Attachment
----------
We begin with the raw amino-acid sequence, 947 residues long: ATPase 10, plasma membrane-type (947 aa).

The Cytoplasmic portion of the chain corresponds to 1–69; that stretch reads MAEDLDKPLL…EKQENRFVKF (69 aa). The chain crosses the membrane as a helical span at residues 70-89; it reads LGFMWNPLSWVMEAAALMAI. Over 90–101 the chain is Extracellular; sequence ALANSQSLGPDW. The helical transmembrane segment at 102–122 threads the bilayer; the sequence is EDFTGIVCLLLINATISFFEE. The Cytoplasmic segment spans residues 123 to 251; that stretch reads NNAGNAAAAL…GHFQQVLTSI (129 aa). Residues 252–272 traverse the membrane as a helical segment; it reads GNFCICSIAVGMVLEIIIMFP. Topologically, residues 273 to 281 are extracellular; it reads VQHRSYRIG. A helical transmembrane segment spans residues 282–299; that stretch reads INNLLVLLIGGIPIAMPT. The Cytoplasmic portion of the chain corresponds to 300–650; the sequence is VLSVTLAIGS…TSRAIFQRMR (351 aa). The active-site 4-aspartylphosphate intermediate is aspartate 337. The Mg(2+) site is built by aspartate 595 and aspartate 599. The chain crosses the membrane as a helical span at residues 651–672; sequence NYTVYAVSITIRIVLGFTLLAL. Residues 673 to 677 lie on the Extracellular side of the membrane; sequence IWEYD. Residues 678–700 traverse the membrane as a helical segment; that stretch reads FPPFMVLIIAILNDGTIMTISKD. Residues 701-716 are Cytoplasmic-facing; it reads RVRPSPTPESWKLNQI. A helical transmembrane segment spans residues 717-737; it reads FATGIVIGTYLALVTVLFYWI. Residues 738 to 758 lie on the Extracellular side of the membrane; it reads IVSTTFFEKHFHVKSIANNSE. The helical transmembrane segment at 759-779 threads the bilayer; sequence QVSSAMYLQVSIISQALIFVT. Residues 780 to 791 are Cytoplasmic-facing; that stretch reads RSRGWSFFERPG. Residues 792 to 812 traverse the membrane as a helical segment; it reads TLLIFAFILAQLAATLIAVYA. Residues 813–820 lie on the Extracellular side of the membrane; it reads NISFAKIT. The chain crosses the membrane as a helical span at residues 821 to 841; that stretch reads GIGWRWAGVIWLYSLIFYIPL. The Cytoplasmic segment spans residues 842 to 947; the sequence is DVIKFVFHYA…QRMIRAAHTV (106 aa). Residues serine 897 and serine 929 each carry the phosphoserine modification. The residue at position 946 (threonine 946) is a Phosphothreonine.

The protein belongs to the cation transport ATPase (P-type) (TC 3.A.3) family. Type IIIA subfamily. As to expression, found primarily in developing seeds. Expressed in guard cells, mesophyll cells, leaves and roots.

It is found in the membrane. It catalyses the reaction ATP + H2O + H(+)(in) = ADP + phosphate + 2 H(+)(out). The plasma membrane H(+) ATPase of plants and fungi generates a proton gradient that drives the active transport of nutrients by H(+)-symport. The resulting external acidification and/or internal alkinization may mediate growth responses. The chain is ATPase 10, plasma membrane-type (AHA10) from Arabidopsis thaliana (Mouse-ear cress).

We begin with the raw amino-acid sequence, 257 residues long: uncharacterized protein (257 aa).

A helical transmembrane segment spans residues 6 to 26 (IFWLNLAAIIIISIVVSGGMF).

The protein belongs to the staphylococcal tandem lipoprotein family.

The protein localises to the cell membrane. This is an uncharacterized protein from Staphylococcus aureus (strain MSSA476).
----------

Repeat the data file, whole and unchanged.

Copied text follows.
We begin with the raw amino-acid sequence, 947 residues long: ATPase 10, plasma membrane-type (947 aa).

The Cytoplasmic portion of the chain corresponds to 1–69; that stretch reads MAEDLDKPLL…EKQENRFVKF (69 aa). The chain crosses the membrane as a helical span at residues 70-89; it reads LGFMWNPLSWVMEAAALMAI. Over 90–101 the chain is Extracellular; sequence ALANSQSLGPDW. The helical transmembrane segment at 102–122 threads the bilayer; the sequence is EDFTGIVCLLLINATISFFEE. The Cytoplasmic segment spans residues 123 to 251; that stretch reads NNAGNAAAAL…GHFQQVLTSI (129 aa). Residues 252–272 traverse the membrane as a helical segment; it reads GNFCICSIAVGMVLEIIIMFP. Topologically, residues 273 to 281 are extracellular; it reads VQHRSYRIG. A helical transmembrane segment spans residues 282–299; that stretch reads INNLLVLLIGGIPIAMPT. The Cytoplasmic portion of the chain corresponds to 300–650; the sequence is VLSVTLAIGS…TSRAIFQRMR (351 aa). The active-site 4-aspartylphosphate intermediate is aspartate 337. The Mg(2+) site is built by aspartate 595 and aspartate 599. The chain crosses the membrane as a helical span at residues 651–672; sequence NYTVYAVSITIRIVLGFTLLAL. Residues 673 to 677 lie on the Extracellular side of the membrane; sequence IWEYD. Residues 678–700 traverse the membrane as a helical segment; that stretch reads FPPFMVLIIAILNDGTIMTISKD. Residues 701-716 are Cytoplasmic-facing; it reads RVRPSPTPESWKLNQI. A helical transmembrane segment spans residues 717-737; it reads FATGIVIGTYLALVTVLFYWI. Residues 738 to 758 lie on the Extracellular side of the membrane; it reads IVSTTFFEKHFHVKSIANNSE. The helical transmembrane segment at 759-779 threads the bilayer; sequence QVSSAMYLQVSIISQALIFVT. Residues 780 to 791 are Cytoplasmic-facing; that stretch reads RSRGWSFFERPG. Residues 792 to 812 traverse the membrane as a helical segment; it reads TLLIFAFILAQLAATLIAVYA. Residues 813–820 lie on the Extracellular side of the membrane; it reads NISFAKIT. The chain crosses the membrane as a helical span at residues 821 to 841; that stretch reads GIGWRWAGVIWLYSLIFYIPL. The Cytoplasmic segment spans residues 842 to 947; the sequence is DVIKFVFHYA…QRMIRAAHTV (106 aa). Residues serine 897 and serine 929 each carry the phosphoserine modification. The residue at position 946 (threonine 946) is a Phosphothreonine.

The protein belongs to the cation transport ATPase (P-type) (TC 3.A.3) family. Type IIIA subfamily. As to expression, found primarily in developing seeds. Expressed in guard cells, mesophyll cells, leaves and roots.

It is found in the membrane. It catalyses the reaction ATP + H2O + H(+)(in) = ADP + phosphate + 2 H(+)(out). The plasma membrane H(+) ATPase of plants and fungi generates a proton gradient that drives the active transport of nutrients by H(+)-symport. The resulting external acidification and/or internal alkinization may mediate growth responses. The chain is ATPase 10, plasma membrane-type (AHA10) from Arabidopsis thaliana (Mouse-ear cress).

We begin with the raw amino-acid sequence, 257 residues long: uncharacterized protein (257 aa).

A helical transmembrane segment spans residues 6 to 26 (IFWLNLAAIIIISIVVSGGMF).

The protein belongs to the staphylococcal tandem lipoprotein family.

The protein localises to the cell membrane. This is an uncharacterized protein from Staphylococcus aureus (strain MSSA476).